An interested buyer does not act the same as a buyer with intent. Interest can be expressed when a person reads a blog or downloads white papers, but neither of these actions fully indicate that a person is ready to buy. They might just be looking for more information. What you should be focusing on are people who fill out contact forms or request a free trial period of a product or service.

Views on certain pages of your website could indicate an interested or an intended. While a blog may express interest, views on a pricing page could express intent. These viewers might be worth retargeting at the very least.

Build the perfect buyer

More than likely, your email contact list is long and complicated. You might have some contacts that cross into multiple demographics, and it may be confusing to figure which ad should go to which buyer.

The right leads will attract the right buyer so it is important to start defining your demographic if you want to determine the right kind of lead. Ask yourself a few of these questions:

  •    Who is actually buying your product or service?
  •    Which industries are interested or need your company?
  •    Can big and small businesses use your product or service?
  •    Can only certain businesses in certain areas use your product or service?
  •    Who is the person within the company that will actually purchase your product or service?

You might find that you have multiple demographics. That is okay. Some buyers might straddle the lines between different demographics. That is also okay. What is so great about marketing automation is that you can create and save multiple emailing lists. When you want to target a certain demographic, you need only select the list. If you want to target one specific lead, put that contact on two lists and see which one gets a better response.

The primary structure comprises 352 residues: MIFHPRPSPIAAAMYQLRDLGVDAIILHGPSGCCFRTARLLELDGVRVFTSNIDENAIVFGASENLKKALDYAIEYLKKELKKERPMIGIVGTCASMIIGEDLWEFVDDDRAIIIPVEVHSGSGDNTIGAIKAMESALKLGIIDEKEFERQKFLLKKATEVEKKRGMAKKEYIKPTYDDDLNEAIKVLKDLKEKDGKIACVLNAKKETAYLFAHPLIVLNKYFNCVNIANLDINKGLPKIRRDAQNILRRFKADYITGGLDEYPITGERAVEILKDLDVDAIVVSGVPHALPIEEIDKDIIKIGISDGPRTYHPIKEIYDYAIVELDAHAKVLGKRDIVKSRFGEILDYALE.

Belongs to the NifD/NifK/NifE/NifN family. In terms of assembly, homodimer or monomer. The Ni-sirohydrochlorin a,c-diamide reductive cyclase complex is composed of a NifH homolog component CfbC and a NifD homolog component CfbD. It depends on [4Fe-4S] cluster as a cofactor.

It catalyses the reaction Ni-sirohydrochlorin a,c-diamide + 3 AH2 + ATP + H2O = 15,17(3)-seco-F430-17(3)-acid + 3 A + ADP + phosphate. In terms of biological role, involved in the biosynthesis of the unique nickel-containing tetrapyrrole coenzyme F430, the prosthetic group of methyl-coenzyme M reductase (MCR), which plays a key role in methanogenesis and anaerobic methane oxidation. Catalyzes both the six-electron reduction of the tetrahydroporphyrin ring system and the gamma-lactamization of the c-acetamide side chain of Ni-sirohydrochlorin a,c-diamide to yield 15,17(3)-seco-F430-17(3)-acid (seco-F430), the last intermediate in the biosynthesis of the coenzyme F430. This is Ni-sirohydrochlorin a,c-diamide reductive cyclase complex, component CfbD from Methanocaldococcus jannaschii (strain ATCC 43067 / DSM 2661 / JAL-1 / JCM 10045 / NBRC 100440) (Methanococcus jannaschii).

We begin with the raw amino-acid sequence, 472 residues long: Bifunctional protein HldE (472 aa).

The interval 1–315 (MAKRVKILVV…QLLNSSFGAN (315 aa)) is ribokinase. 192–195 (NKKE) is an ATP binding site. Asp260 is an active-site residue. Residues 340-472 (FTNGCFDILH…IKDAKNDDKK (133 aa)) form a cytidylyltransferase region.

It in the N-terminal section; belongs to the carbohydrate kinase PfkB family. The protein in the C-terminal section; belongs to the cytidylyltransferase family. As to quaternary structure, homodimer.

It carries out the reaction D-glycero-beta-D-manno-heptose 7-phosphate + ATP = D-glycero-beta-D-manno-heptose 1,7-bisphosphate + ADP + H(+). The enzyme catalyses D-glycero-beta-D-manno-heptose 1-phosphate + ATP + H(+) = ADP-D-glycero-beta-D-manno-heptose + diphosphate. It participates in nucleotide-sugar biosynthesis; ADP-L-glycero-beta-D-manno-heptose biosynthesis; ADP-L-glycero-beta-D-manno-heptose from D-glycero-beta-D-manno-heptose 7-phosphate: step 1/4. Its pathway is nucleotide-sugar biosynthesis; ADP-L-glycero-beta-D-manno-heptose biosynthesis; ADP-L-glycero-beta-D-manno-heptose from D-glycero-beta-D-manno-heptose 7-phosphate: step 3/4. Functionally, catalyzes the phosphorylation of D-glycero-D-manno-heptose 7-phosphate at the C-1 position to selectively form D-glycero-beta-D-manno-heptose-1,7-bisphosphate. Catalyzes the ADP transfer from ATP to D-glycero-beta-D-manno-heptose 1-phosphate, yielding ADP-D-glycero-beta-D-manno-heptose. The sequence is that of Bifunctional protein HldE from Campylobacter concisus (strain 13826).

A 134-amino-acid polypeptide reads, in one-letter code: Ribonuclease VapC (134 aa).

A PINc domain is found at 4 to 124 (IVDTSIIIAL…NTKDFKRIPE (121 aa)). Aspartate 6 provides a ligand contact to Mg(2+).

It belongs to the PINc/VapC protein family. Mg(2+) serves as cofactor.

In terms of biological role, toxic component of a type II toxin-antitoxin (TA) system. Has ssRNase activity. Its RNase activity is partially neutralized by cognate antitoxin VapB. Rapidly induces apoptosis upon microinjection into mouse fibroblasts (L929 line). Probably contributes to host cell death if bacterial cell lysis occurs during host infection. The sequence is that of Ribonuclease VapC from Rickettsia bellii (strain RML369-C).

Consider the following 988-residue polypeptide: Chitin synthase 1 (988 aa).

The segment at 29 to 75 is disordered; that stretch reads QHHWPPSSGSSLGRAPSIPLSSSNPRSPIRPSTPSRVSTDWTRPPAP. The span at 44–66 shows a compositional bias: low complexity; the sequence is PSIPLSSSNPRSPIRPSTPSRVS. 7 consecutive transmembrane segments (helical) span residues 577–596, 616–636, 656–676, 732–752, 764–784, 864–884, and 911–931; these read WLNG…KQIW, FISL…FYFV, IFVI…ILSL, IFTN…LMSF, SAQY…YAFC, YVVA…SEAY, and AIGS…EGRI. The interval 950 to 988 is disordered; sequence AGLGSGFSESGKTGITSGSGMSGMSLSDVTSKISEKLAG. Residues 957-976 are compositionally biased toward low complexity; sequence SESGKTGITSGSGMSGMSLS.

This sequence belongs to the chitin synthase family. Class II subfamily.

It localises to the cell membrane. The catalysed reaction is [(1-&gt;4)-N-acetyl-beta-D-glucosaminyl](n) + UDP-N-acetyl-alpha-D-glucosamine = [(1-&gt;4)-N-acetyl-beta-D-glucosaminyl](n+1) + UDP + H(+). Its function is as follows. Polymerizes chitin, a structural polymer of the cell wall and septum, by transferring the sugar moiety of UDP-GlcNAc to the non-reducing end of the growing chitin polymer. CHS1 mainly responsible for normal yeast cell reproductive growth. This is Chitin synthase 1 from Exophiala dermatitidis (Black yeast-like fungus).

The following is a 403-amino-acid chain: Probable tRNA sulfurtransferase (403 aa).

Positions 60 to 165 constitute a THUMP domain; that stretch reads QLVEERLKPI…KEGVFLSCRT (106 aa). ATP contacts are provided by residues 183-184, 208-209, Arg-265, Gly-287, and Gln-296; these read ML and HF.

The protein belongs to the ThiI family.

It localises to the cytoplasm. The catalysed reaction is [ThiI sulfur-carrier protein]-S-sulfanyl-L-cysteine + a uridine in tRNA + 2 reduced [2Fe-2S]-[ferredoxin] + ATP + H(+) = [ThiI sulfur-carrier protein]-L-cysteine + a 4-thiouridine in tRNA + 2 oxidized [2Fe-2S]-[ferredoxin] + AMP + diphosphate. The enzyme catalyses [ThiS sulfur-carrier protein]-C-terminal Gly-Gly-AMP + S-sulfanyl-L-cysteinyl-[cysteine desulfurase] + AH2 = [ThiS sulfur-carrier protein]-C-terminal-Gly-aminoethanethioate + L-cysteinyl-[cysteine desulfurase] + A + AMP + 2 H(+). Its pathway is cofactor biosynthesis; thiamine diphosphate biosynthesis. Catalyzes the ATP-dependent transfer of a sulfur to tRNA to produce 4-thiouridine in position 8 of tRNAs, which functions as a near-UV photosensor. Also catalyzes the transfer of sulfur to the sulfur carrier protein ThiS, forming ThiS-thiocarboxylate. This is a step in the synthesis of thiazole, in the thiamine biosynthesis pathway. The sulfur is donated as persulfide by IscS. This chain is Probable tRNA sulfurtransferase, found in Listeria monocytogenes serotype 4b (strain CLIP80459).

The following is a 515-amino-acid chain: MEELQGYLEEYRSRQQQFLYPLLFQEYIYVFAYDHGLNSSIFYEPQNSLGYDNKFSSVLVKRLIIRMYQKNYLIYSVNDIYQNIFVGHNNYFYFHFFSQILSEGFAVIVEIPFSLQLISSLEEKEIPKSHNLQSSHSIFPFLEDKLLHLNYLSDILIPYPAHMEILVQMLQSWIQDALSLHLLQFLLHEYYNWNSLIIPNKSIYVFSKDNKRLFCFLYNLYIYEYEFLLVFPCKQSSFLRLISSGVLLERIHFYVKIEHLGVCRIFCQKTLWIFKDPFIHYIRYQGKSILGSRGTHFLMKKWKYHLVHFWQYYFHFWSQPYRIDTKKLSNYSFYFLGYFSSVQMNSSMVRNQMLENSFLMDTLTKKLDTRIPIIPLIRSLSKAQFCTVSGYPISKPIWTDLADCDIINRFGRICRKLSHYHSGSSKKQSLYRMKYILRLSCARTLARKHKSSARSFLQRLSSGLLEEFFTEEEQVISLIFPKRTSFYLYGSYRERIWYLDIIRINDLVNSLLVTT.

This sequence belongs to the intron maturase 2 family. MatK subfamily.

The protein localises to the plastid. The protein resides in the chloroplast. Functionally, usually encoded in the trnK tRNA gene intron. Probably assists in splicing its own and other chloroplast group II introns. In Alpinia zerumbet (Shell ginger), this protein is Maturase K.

A/B testing abilities

Even within the same demographic, there are good ways and there are better ways of getting your message across. Split campaigns or A/B testing, meaning creating several versions of the same message in order to better gauge what resonates well with your audience, is great for trying out different methods of advertising, and it challenges your marketing team to think outside the box.

The analytics tools will help you effectively compare both versions of the same add. If one add does better and receives a better click-through-rate, then your team will know to tailor their ads closely to the one with the higher success rate.

Of course, what is working with buyers now might be less effective in the future. You can later use A/B testing to try out multiple marketing angles at once and find new ways to reach your audience.

Though it will take time for you to collect the data needed to run successful, lead-generating campaigns, it is well within your grasp, thanks to marketing automation. Remember, marketing is a marathon, not a sprint. Put in the time, and you’ll surely get the results you’re looking for.